Does anyone have a good recipe to use sprouted grains for a bread recipe? I have a friend that tried one recipe with sprouted grains, but it didn’t rise properly. She would like to find other recipes to make bread. Thank you for anyones response.

  8. Lynn

    I had heard (from my ecology teacher) that sprouts contain increased amounts of carcinogens; an adaptive strategy that young plants employ to discourage grazing. What is your knowledge/thinking regarding this?
    thanks!

  9. May

    Can you show a picture of what to do with the bowl? Is it just during draining or do I have to keep it there for a while?

  10. Beverlee

    Love the idea of growing your own sprouts! Why not! Love your blog…fits right in with my NY’s resolution! Get healthy!! Thanks!

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  12. Lorah Ruach

    I have a friend that probably knows how to sprout grains, but has been looking for a homemade bread recipe to use with sprouted grains. Does anyone have a recipe they could share that uses sprouted grains? Please reply if you have a recipe. Thank you

    • Richard

      If you sprout wheat seeds and then dry them in a dehydrator, they can be milled into sprouted wheat flour and used as part of your recipe (maybe a tablespoon per loaf). Additionally, you could throw in some other whole sprouts in your dough for increased aesthetics and nutrition.

    • Michelle

      Before having to go gluten-free I’d made sprouted grain bread. I used all the grains from the Ezekiel bread. Same process; soak, rinse and repeat for three days. Then put the drained sprouting grains through a food mill to grind them. This will be wet and a bit like hamburger. Use the same measurements you’d use for a loaf of bread (eg. 3 cups) and mix with sugar/honey & yeast. Let rise and bake.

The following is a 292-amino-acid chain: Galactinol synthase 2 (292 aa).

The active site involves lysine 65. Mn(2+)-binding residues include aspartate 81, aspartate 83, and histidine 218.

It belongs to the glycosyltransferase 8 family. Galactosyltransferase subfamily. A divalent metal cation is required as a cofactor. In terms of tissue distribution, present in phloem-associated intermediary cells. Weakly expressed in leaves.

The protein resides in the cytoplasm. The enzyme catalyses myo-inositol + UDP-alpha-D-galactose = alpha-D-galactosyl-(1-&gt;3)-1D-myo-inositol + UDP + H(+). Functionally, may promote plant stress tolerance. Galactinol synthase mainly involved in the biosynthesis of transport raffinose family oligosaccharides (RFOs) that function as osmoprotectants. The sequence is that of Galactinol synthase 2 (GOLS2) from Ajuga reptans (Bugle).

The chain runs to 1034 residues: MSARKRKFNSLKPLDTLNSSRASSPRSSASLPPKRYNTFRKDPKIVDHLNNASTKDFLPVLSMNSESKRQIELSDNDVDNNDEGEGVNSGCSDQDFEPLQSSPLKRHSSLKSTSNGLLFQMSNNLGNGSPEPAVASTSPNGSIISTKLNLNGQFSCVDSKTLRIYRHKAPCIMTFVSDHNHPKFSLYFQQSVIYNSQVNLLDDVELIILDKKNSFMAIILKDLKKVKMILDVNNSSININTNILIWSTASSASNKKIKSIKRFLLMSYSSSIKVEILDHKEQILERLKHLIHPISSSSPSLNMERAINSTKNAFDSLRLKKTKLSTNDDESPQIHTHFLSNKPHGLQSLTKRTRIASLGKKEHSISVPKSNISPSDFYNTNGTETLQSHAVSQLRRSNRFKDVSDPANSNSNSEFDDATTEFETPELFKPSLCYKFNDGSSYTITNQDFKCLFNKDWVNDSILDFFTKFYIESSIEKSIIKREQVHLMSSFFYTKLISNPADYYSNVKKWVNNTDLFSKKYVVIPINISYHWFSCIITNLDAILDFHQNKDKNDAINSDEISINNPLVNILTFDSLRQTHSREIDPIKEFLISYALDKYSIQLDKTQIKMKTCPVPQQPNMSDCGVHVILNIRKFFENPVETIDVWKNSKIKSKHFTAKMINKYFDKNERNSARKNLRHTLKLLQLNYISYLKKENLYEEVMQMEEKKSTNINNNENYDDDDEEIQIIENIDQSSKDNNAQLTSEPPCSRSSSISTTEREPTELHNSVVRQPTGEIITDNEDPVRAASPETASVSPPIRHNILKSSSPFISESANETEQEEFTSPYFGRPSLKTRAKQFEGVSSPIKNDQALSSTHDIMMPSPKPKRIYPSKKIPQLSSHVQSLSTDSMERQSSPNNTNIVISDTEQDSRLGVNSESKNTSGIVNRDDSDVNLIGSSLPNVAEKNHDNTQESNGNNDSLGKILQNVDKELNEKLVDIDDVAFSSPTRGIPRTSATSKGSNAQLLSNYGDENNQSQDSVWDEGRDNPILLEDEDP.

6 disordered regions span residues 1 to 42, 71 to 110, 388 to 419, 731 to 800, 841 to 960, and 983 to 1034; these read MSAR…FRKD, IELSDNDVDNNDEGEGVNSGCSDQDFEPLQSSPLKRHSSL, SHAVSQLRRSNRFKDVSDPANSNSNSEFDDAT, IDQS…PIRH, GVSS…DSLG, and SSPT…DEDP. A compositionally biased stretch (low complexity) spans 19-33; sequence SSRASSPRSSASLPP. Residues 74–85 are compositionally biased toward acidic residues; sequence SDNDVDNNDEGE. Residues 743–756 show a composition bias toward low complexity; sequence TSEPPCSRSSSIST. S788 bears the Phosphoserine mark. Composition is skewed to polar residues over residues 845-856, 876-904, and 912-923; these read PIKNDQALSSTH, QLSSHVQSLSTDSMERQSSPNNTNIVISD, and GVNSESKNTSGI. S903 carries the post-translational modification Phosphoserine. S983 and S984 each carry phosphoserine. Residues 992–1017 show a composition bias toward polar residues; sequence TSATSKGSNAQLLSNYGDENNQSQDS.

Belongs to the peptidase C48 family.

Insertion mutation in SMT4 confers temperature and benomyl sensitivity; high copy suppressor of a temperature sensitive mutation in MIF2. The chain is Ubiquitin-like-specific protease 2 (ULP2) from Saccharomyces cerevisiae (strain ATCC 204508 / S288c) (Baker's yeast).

13. Denise

    I sprouted many years ago when my kids were young. It was perfect. However, now I’m always reading that they can be contaminated somehow and we shouldn’t buy in store, or do ourself. Should I worry? or just go ahead?

    • Sarah Britton

      Hi Denise – get back on the sprouting train! The only reason that sprouts in the stores are contaminated is because they often sit in water too long or the quality of the water used to grow them is poor. If you grow them yourself you should be fine. If you are really worried about mould, rinse the sprouts daily in vitamin C powder. Hope that helps!

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  15. Tori

    If you sprout, say chickpeas, can you eat the actual chickpea? Just wondering if you can eat the larger things, or if they’d be to hard to chew.

  16. tina

    hi. im interested in sprouting but have never done it before. in one of your posts you mentioned you bought the gaia sprouter and im considering buying one also. do you recommend it for a beginner or would you suggest i buy a simpler model? anxiously waiting for your reply!
    tina

  17. Michelle

    Hi Sarah,

    Thanks for this post. I’d love to try sprouting my own seeds. I live in Holland and haven’t had much success locating sprouting seeds. Can you recommend a website to buy some from?
    Thanks,
    Michelle

  18. Bethany

    Thanks Sarah! I just picked up some seeds and am going to experiment this week. SO excited 🙂 thanks for all of your lovely recipes and tips!

    bETHANY

  19. Sarah B

    Hi Bethany!

    Good questions. You can eat all sprouts raw – in fact they should be eaten raw so you can take advantage of their potency, which would diminish with cooking. And you can sprout anything that is a viable seed: chickpeas, lentils, quinoa, radish, broccoli, arugula, sunflower…the list goes on! As for recipes, just throw them on anything. Sandwiches, soup, salads, or top a stir-fry with some crunchy goodness. Happy sprouting!

    In health, Sarah B.

  20. Bethany

    Hi! I am of course familiar with eating alfalfa sprouts, can you eat all others raw in the same fashion? do you cook the others? have any handy sprouts recipes? thanks!!

  21. Kim R.

    Hey Sarah,

    Thanks for introducing me to your excellent web site! I have just read your sprouts blog and it is perfect for me! I thought I should let you know that I am very turned on by the prospect of living healthier! Keep up the great work…I look forward to reading the rest of your blogs and will keep intouch with new submissions.

    Thanks!

  22. Sarah

    Hey Claire,
    you absolutely can use the extra grains, beans or seeds that you have on hand. It is actually a great way to use up the ends of the bag! Have fun.